ent disciplines had differing views about test scores as measures of learning outcomes and the types of inferences that are appropriate from the results. For example, economists routinely use achievement test scores as indicators of student learning, understanding that the scores are not perfect as indicators of learning but are the best quantitative measures available for statistical analyses (e.g., Rivkin, Hanushek, and Kain, 2005). Achievement test scores, in particular, have been found to be correlated with other outcomes, such as high school completion, college enrollment and completion, job status, future earnings, and other measures of success (e.g., Carnevale, Fry, and Lowell, 2001; Chiswick, Lee, and Miller, 2002; Jencks et al., 1979; McIntosh and Vignoles, 2001; Sewell, Hauser, and Featherman, 1976; Tyler, Murnane, and Willett, 2000).

Psychometricians, who are trained in the processes and methods for developing tests, focus on whether test scores are valid measures of learning and whether interpretations drawn about them are appropriate. In the present context, achievement tests have not been developed for the purpose of evaluating the effectiveness of teachers’ instructional practices. Tests developed specifically to assess teaching could look different from those used for measuring student achievement.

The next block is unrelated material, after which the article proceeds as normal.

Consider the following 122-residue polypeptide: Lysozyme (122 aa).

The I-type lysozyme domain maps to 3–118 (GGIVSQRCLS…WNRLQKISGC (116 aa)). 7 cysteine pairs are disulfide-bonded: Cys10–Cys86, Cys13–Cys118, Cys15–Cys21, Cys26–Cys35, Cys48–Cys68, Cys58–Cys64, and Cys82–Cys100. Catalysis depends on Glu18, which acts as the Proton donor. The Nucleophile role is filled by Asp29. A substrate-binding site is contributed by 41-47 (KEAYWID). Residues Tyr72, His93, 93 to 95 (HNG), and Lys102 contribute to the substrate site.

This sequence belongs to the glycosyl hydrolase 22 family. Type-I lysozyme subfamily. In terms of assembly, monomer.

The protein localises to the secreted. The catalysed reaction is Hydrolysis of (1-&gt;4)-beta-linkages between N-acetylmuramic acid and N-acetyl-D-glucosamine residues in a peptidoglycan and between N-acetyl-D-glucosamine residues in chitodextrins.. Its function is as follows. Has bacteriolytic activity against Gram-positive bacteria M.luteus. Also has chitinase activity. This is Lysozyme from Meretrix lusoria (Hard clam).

Furthermore, among teachers and teacher educators, test scores are viewed as, at best, only correlated with student learning. Teachers are familiar with curriculum and state and local standards and how tests relate to them, and they are aware that tests capture only a portion of what they teach and what students learn. They know that exceptional students can perform poorly on tests and low-performing students can do well on tests. They know that tests vary in the extent to which they assess critical thinking, problem solving, and higher order thinking skills.

Many of the skills that the national board requires teachers to demonstrate are not reflected by what is evaluated on standardized achievement tests. For example, to become board certified in the middle childhood generalist area, teachers need to demonstrate that they can establish a caring and stimulating learning environment, that they respect individual differences, that they use a rich and varied collection of materials in their teaching, that they provide multiple paths to learning, and that they provide students with situations when they can apply what they have learned (National Board for Professional Teaching Standards, 2001c). All this is in addition to demonstrating their understanding of the subject matter, the curriculum, and pedagogy.

In evaluating the body of research covered in this chapter, the committee was cognizant of the limitations as well as the different disciplinary perspectives. Throughout this report, we have attempted to portray a balanced perspective of this research and the use of student test scores for these purposes.



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